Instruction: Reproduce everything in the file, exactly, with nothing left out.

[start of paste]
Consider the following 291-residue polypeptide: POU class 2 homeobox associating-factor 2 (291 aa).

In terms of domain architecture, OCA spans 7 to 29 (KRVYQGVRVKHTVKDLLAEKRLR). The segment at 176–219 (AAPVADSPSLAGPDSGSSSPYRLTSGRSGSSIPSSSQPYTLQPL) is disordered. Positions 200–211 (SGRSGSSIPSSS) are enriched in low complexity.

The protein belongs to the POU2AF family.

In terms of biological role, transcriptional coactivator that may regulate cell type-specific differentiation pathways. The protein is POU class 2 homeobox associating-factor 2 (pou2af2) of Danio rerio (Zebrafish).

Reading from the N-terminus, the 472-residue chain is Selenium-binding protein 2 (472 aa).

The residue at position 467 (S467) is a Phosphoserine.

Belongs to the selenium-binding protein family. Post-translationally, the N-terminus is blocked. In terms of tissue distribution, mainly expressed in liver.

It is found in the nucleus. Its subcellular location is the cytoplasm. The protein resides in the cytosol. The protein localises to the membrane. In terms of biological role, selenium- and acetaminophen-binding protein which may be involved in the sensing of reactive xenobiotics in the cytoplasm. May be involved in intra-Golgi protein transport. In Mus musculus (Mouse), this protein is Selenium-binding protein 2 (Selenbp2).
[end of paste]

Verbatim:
Consider the following 291-residue polypeptide: POU class 2 homeobox associating-factor 2 (291 aa).

In terms of domain architecture, OCA spans 7 to 29 (KRVYQGVRVKHTVKDLLAEKRLR). The segment at 176–219 (AAPVADSPSLAGPDSGSSSPYRLTSGRSGSSIPSSSQPYTLQPL) is disordered. Positions 200–211 (SGRSGSSIPSSS) are enriched in low complexity.

The protein belongs to the POU2AF family.

In terms of biological role, transcriptional coactivator that may regulate cell type-specific differentiation pathways. The protein is POU class 2 homeobox associating-factor 2 (pou2af2) of Danio rerio (Zebrafish).

Reading from the N-terminus, the 472-residue chain is Selenium-binding protein 2 (472 aa).

The residue at position 467 (S467) is a Phosphoserine.

Belongs to the selenium-binding protein family. Post-translationally, the N-terminus is blocked. In terms of tissue distribution, mainly expressed in liver.

It is found in the nucleus. Its subcellular location is the cytoplasm. The protein resides in the cytosol. The protein localises to the membrane. In terms of biological role, selenium- and acetaminophen-binding protein which may be involved in the sensing of reactive xenobiotics in the cytoplasm. May be involved in intra-Golgi protein transport. In Mus musculus (Mouse), this protein is Selenium-binding protein 2 (Selenbp2).